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Should estate agents understand the world of investment?

Estate agents are skilled to advise clients on their most important asset, yet many don’t have any in-depth knowledge of finance or investment.


 
Globally, intensive estate agent training has become essential in getting the most out of agents and ultimately the best deal for buyers and sellers. One of the most important aspects of this training is the financial component, given that they are advising others on the biggest financial decision and largest transaction of their lives.
 
As a result, South African agencies are taking requests to professionalise their agents very seriously.
 
CEO of the UK’s Guild Property Professionals Association, Marcus Whewell says that in the next five years, “individuals need to be better informed and qualified, meaning agencies should prioritise training and development.”
 
The Property Investment Professionals of Australia (PIPA) are even lobbying for direct property to be classified as a financial product by the government so that financial advisors would have to have adequate training to be authorised to give property investment advice. “This would mean that licenced real estate agents would be banned from providing property investment advice, while buyers agents, mortgage brokers or accountants could only be authorised to give advice on the completion of a diploma” says Ben Kingsley, chairperson of PIPA.
 
While laws and regulations differ between countries, leading South African estate agencies are well aware of the need for financial and investment training among their agents.
 
Recently, Greeff Properties CEO Mike Greeff launched a series of investment training sessions for his estate agents with the intention of expanding their financial skills, amongst others. “The property game has become a lot more professional and sophisticated,” says Greeff. “Negotiation is vital in this business, and agents need to understand the different investment mindsets of a home owner in order to guide them into making the right decision.”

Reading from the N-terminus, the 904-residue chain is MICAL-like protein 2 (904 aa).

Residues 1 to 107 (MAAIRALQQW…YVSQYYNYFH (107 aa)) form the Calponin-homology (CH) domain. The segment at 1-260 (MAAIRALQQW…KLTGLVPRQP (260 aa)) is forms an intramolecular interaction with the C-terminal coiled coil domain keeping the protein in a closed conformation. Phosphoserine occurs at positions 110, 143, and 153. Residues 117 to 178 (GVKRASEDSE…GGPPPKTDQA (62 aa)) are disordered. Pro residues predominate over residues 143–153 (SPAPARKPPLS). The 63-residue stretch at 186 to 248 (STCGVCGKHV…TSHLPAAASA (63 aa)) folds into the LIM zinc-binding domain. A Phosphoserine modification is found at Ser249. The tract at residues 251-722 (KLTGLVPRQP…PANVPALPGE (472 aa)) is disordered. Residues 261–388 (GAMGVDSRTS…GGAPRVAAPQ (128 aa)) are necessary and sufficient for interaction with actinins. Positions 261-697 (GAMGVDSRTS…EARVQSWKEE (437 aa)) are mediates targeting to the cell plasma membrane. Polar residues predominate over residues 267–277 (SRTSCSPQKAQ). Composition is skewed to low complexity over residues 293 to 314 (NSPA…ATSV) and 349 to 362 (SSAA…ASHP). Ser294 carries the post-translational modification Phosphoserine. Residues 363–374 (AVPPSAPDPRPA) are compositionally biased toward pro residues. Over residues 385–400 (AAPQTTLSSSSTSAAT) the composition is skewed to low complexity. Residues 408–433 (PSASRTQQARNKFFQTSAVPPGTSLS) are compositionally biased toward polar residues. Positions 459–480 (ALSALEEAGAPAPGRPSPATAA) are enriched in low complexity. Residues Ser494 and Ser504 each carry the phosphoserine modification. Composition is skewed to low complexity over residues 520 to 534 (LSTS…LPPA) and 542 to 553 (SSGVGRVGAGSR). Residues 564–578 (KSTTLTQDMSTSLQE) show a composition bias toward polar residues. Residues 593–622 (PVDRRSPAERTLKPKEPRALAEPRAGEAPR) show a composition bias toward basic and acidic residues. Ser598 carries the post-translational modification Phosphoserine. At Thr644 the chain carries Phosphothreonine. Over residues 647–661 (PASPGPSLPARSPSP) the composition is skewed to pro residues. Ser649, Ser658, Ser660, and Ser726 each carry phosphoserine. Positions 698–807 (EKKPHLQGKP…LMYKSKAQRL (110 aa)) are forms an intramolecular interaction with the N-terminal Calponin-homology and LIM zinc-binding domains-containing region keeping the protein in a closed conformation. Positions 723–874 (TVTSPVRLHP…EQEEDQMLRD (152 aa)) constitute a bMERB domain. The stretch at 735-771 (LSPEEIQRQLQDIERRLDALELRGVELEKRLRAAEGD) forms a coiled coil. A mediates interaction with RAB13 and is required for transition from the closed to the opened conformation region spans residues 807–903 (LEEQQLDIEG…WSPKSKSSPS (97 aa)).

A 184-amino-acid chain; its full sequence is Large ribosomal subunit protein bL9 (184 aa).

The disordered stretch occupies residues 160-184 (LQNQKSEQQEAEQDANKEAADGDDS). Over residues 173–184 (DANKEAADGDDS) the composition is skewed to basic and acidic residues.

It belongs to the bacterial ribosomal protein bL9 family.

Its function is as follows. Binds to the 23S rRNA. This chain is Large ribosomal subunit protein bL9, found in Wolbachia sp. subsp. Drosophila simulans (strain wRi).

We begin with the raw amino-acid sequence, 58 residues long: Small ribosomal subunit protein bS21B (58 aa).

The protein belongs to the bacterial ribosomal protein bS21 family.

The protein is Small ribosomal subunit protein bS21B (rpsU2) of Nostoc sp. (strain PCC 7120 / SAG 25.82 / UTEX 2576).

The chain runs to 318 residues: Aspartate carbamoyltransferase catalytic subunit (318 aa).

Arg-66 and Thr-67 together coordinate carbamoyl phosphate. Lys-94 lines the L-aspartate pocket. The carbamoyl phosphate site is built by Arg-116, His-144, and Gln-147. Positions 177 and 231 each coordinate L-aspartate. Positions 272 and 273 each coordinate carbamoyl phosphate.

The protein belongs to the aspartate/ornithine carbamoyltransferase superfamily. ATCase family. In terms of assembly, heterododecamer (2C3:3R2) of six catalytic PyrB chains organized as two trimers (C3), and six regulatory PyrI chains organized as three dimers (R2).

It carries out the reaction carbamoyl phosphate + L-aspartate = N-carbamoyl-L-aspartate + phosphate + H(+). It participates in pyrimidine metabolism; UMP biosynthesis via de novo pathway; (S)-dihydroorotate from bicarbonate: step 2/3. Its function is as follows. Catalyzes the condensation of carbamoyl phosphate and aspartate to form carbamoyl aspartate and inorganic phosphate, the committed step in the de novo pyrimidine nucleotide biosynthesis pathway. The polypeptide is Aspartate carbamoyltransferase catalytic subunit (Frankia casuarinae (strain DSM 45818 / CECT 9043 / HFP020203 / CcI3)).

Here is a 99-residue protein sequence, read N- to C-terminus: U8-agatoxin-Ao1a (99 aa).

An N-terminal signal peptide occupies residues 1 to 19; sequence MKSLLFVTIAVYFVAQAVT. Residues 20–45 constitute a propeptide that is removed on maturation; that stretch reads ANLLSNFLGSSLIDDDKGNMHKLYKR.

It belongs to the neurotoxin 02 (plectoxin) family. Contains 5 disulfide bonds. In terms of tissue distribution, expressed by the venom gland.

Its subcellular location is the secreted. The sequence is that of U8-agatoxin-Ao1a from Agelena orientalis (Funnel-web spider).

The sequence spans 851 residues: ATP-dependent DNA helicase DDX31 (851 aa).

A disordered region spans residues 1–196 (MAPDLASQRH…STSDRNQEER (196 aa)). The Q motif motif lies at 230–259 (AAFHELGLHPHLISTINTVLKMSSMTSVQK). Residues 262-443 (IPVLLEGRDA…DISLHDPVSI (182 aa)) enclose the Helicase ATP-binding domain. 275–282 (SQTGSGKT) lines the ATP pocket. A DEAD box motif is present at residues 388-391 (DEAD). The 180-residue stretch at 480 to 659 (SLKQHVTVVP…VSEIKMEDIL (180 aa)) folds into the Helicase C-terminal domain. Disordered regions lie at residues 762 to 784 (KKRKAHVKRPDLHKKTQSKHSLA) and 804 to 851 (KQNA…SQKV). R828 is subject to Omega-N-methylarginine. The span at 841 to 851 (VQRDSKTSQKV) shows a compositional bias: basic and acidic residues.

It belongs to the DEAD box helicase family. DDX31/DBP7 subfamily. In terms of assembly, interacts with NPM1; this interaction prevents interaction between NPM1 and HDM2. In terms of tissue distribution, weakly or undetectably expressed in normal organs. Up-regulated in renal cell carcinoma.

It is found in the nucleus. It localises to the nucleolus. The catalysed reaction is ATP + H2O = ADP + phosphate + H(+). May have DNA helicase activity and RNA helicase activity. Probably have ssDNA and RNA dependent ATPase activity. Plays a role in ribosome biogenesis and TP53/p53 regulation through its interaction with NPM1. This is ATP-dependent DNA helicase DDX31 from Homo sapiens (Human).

Greeff believes that the nuances of each individual’s property and financial requirements are one of the reasons why people will keep coming to estate agents, rather than taking their business to online portals.
 
“Buying a property isn’t about just picking a location and doing the paperwork. There are so many steps along the way that require a human touch – but that human has to be delivered by a properly trained professional who understands not just the property buying processes, but the financial implications for all the involved parties as well.”
 
Brandon Turner, US author and real estate investor, says “investors do not think like everyone else and this is where there’s often a disconnect.  For example, an agent may tell an investor, ‘This property is perfect for a large family, while most investors would rather hear, ‘This house could produce $250 a month in passive cash flow.’”
 
Seeff and Pam Golding both have internal academies that provide their agents with the necessary qualifications to work as estate agents, and then continue to provide grounding in the skills they need on an ongoing basis.
 
Magnus de Wet, a director at Vista Wealth Management, says that the model for calculating the investment value potential of a property needs to include parameters such as initial investment value, interest rates, rental income and property value increase – all of which are influenced by multiple external factors.
 
It’s clear that understanding the vagaries of investment is tricky.


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